The Mountainair community remembers Private First Class Walter Lewark this week, following his death on Feb. 13 in Africa.

He was serving in the National Guard in Africa and was killed in a “non-combat related incident while stationed at Camp Lemonnier,” according to a press release.

Lewark was part of an operation called Enduring Freedom Horn of Africa, and one of his roles was to help train military forces, according to his widow Brandi Lewark.

Walter Lewark leaves behind two children, a son five years old and a daughter seven years old, from a previous marriage to Jaylene Lewark.

Walter Lewark was extremely involved in the community in Mountainair and Torrance County. He worked for the Torrance County Fire Department, the Mountainair Fire Department, the Mountainair Police Department, and the Mountainair Animal Control.

Dennis Fulfer, town clerk in Mountainair, was both friends and family to Lewark.

Lewark married Fulfer’s cousin and as a result Fulfer was the DJ at their wedding. Fulfer said they were friends for about eight years, and remembers Lewark as “an ambitious young man who was passionate about serving in his community.”

Fulfer also remembers him as “one of the highest qualified firefighters we had,” and said, “It’s such a shame we lost him because he was an inspiration to all his peers, … what a real man is, and he exuded that ambition.”

Fire Chief Philip Nelson is a former brother-in-law and colleague of Lewark and also remembers him fondly.

Nelson met Lewark almost a decade ago, while he was dating Nelson’s sister-in-law. Nelson also helped recruit Lewark to the local fire department when he was about 18 or 19 years old because Nelson’s family is and was heavily involved, he said.

Nelson said that Lewark “was one of my highest trained firefighters and he did every kind of training he could get his hands on.” He also remembers him as a person “who really had the heart of a servant, he loved his community and he was always anxious to serve his community.”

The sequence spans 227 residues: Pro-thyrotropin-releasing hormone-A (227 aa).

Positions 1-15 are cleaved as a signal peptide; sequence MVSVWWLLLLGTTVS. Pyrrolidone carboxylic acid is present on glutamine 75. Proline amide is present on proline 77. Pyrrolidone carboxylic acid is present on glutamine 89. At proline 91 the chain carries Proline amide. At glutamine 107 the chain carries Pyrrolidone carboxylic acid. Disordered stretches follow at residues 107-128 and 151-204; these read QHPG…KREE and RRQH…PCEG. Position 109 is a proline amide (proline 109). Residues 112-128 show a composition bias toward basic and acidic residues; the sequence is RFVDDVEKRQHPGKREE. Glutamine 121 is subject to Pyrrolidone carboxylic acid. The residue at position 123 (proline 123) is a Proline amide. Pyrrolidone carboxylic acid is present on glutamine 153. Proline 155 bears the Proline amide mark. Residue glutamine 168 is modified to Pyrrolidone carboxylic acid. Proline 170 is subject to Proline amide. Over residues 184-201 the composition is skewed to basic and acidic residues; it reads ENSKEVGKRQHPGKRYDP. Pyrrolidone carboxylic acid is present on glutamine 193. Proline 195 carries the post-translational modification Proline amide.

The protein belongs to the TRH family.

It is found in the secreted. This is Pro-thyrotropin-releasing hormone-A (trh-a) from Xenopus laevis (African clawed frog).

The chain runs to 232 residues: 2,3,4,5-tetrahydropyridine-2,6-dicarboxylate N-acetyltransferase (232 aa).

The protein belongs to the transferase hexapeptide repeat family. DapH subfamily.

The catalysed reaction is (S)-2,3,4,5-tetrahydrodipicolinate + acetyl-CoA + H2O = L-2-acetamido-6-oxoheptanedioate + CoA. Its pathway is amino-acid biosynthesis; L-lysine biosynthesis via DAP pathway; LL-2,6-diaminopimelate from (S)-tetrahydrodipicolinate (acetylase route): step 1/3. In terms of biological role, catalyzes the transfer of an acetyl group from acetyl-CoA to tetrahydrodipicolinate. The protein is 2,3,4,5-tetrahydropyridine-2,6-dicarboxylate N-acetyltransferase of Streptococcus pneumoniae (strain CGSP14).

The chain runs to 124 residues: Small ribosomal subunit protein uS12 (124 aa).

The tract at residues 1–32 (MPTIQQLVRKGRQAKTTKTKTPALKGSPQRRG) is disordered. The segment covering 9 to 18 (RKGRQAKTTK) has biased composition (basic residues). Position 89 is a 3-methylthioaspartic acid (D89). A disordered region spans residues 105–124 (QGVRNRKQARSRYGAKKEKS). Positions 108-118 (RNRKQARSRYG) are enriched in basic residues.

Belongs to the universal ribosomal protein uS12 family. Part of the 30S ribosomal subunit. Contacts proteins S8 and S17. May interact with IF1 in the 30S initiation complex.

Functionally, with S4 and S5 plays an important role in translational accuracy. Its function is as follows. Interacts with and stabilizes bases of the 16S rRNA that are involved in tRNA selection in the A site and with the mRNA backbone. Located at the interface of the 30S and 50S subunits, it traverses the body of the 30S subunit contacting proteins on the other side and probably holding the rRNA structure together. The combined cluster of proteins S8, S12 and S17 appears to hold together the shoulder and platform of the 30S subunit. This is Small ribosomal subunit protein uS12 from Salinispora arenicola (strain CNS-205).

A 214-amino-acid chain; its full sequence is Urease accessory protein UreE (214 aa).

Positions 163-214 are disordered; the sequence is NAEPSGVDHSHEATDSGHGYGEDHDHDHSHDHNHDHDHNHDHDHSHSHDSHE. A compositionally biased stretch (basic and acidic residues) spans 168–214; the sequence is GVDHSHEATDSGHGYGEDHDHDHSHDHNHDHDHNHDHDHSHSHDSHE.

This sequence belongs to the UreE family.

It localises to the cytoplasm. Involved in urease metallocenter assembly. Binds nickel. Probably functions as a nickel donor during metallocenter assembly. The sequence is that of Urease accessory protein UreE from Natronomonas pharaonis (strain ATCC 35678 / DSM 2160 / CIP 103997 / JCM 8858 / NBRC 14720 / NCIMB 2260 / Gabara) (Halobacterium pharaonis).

The Torrance County Fire Chief’s administrative assistant Hannah Sanchez was another close friend of Lewark. Sanchez said they became friends in 2017 but that “they just clicked, so I felt like I had known him my whole life. He was my ‘little big brother.’”

Sanchez and Lewark first met in a basic EMT class and she said he was the “goofy guy in class.”

She describes him as a very generous person and a jokester. “He was the type of person that could make anyone laugh,” she said. “If you were having a bad day he could make it go away.”

Sanchez said that when her son was a toddler she was gifted a book called “Walter the Farting Dog,” which became a favorite of her son and a book she read a bunch of times.

“I had never known anyone named Walter before and as soon as I met him I knew his nickname would have to be ‘Walter the Farting Dog,’” she said, adding that in his silly nature he thought the nickname was funny.

“On behalf of the Torrance County Fire Department we will miss him greatly,” she said. Sanchez is also a long-time friend of Lewark’s widow Brandi, and met her in elementary school in Moriarty.

Walter and Brandi Lewark.

Brandi Lewark had known Walter off and on for about eight years, and in the last three years she said they became very close. They ended up in the same EMT class about three years ago, when their friendship blossomed into something more, and on Sept. 21, 2019, the couple married.

Brandi Lewark remembers her husband as a person who was very loving, with a personality of a caring nature and that he was one of the “biggest goofy people and he would do everything he could to make you laugh.”

Brandi Lewark recalls telling him one day that she really admired the spirit of giving that emanated from him and how he retorted that he was excited to join the National Guard and begin another leg of his journey to give back and serve. “He was so supportive and always there to help,” she said.

Walter Lewark’s services will be held on March 2 at 11 a.m. at the Civic Center in Moriarty. In lieu of flowers the family is asking that donations be made instead to the USO or to the Fisher house, which is a foundation that supports families of fallen soldiers, as well as soldiers who are wounded and needing rehabilitation services.